a. Constructing, by conventional molecular biology methods, an expression vector comprising an operon that encodes an antibody heavy chain in which the CDRs and a minimal portion of the variable region framework that are required to retain donor antibody binding specificity are derived from a non-human immunoglobulin, such as the murine LK26 monoclonal antibody, and the remainder of the antibody is derived from a human immunoglobulin, thereby producing a vector for the expression of a humanized antibody heavy chain.
b. Constructing, by conventional molecular biology methods, an expression vector comprising an operon that encodes an antibody light chain in which the CDRs and a minimal portion of the variable region framework that are required to retain donor antibody binding specificity are derived from a non-human immunoglobulin, such as the murine LK26 monoclonal antibody, and the remainder of the antibody is derived from a human immunoglobulin, thereby producing a vector for the expression of humanized antibody light chain.
c. Transferring the expression vectors to a host cell by conventional molecular biology methods to produce a transfected host cell for the expression of humanized anti-LK26 antibodies.
d. Culturing the transfected cell by conventional cell culture techniques so as to produce humanized anti-LK26 antibodies.
Host cells may be cotransfected with two expression vectors of the invention, the first vector containing an operon encoding a heavy chain derived polypeptide and the second containing an operon encoding a light chain derived polypeptide. The two vectors may contain different selectable markers but, with the exception of the heavy and light chain coding sequences, are preferably identical. This procedure provides for equal expression of heavy and light chain polypeptides. Alternatively, a single vector may be used which encodes-both heavy and light chain polypeptides. The coding sequences for the heavy and light chains may comprise cDNA or genomic DNA or both.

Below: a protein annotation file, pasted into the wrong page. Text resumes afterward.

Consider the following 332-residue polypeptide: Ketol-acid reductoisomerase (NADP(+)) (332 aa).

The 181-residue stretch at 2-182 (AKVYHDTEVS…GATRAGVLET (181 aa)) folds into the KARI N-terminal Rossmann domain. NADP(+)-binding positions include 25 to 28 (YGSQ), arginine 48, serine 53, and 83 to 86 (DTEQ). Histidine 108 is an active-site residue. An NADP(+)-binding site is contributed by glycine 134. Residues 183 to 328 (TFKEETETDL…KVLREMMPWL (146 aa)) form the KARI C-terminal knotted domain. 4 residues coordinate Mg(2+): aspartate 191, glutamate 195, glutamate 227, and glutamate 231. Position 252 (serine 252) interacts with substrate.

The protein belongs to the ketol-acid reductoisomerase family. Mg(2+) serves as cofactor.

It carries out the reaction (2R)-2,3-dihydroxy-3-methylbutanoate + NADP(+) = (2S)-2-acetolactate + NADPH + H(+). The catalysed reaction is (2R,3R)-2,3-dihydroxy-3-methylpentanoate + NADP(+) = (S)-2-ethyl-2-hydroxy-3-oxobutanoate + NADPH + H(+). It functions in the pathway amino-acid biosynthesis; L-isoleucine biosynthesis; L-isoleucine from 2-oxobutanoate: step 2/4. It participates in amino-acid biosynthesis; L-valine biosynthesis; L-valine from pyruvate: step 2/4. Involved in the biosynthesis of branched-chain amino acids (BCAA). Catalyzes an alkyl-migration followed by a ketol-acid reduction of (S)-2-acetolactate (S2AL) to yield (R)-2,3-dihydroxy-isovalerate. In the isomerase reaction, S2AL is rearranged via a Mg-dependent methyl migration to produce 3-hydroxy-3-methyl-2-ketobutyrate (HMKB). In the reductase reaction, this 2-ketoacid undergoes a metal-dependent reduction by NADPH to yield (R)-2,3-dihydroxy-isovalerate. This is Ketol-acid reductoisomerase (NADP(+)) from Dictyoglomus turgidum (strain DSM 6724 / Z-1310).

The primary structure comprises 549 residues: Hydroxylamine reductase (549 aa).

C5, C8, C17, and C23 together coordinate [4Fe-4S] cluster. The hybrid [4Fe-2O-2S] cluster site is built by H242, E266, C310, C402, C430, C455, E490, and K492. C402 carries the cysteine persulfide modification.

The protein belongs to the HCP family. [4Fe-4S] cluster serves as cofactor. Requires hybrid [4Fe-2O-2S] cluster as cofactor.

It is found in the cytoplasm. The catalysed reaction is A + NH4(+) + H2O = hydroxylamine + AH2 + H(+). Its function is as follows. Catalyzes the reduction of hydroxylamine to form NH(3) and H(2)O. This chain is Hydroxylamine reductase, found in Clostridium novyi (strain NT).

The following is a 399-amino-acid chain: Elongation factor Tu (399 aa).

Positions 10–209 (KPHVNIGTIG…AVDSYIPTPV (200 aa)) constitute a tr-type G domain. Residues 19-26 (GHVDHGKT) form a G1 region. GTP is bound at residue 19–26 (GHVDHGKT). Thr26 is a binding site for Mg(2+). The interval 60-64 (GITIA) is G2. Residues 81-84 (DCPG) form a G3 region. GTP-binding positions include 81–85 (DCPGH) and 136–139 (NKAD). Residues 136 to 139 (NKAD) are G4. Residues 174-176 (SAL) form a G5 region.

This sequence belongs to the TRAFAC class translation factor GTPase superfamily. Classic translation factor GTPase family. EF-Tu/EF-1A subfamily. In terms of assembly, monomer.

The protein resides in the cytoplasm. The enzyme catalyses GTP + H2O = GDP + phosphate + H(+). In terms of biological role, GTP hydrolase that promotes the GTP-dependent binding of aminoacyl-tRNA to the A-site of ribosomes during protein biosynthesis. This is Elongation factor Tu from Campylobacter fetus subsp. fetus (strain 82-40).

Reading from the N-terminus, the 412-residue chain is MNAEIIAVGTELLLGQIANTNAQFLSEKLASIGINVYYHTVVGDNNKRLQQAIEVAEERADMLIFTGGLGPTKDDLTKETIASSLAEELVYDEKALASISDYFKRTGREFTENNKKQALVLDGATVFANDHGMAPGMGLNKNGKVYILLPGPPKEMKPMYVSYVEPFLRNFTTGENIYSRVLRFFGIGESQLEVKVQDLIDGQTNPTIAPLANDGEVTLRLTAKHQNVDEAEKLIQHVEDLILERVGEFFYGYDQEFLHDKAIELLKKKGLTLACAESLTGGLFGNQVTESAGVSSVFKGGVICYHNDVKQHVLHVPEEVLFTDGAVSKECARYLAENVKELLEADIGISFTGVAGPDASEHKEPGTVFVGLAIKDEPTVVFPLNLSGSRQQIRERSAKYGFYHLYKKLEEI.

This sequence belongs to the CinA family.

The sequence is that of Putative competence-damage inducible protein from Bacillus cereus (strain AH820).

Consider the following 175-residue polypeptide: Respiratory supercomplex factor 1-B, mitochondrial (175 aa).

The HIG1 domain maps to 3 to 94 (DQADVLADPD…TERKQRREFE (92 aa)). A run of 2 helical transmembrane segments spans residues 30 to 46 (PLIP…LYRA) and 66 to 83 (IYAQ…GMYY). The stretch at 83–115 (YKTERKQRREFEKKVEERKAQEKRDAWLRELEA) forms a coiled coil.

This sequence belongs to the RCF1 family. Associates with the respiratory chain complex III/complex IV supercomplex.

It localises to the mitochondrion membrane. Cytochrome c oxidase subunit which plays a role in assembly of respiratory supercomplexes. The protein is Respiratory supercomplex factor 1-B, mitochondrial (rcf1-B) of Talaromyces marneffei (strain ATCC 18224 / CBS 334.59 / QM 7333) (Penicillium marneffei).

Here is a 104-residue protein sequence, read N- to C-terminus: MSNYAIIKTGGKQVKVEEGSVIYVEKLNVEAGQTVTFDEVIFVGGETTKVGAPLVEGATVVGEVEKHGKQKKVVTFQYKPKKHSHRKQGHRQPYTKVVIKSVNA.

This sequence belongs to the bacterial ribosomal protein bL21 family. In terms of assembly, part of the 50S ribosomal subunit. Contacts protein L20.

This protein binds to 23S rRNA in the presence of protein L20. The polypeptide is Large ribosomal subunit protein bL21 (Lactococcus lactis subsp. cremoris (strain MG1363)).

The host cell used to express the recombinant antibody of the invention may be either a bacterial cell such as Escherichia coli, or preferably a eukaryotic cell. Preferably a mammalian cell such as a chinese hamster ovary cell, may be used. The choice of expression vector is dependent upon the choice of host cell, and may be selected so as to have the desired expression and regulatory characteristics in the selected host cell.
The general methods for construction of the vector of the invention, transfection of cells to produce the host cell of the invention, culture of cells to produce the antibody of the invention are all conventional molecular biology methods. Likewise, once produced, the recombinant antibodies of the invention may be purified by standard procedures of the art, including cross-flow filtration, ammonium sulphate precipitation, affinity column chromatography, gel electrophoresis and the like.
The humanized LK26 specific antibodies of the present invention may be used in conjunction with, or attached to other antibodies (or parts thereof) such as human or humanized monoclonal antibodies. These other antibodies may be reactive with other markers (epitopes) characteristic for the disease against which the antibodies of the invention are directed or may have different specificities chosen, for example, to recruit molecules or cells of the human immune system to the diseased cells. The antibodies of the invention (or parts thereof) may be administered with such antibodies (or parts thereof) as separately administered compositions or as a single composition with the two agents linked by conventional chemical or by molecular biological methods. Additionally the diagnostic and therapeutic value of the antibodies of the invention may be augmented by labelling the humanized antibodies with labels that produce a detectable signal (either in vitro or in vivo) or with a label having a therapeutic property. Some labels, e.g. radionucleotides may produce a detectable signal and have a therapeutic property. Examples of radionuclide labels include 125I, 131I, 14C. Examples of other detectable labels include a fluorescent chromophore such as fluorescein, phycobiliprotein or tetraethyl rhodamine for fluorescence microscopy, an enzyme which produces a fluorescent or colored product for detection by fluorescence, absorbance, visible color or agglutination, which produces an electron dense product for demonstration by electron microscopy; or an electron dense molecule such as ferritin, peroxidase or gold beads for direct or indirect electron microscopic visualization. Labels having therapeutic properties include drugs for the treatment of cancer, such as methotrexate and the like.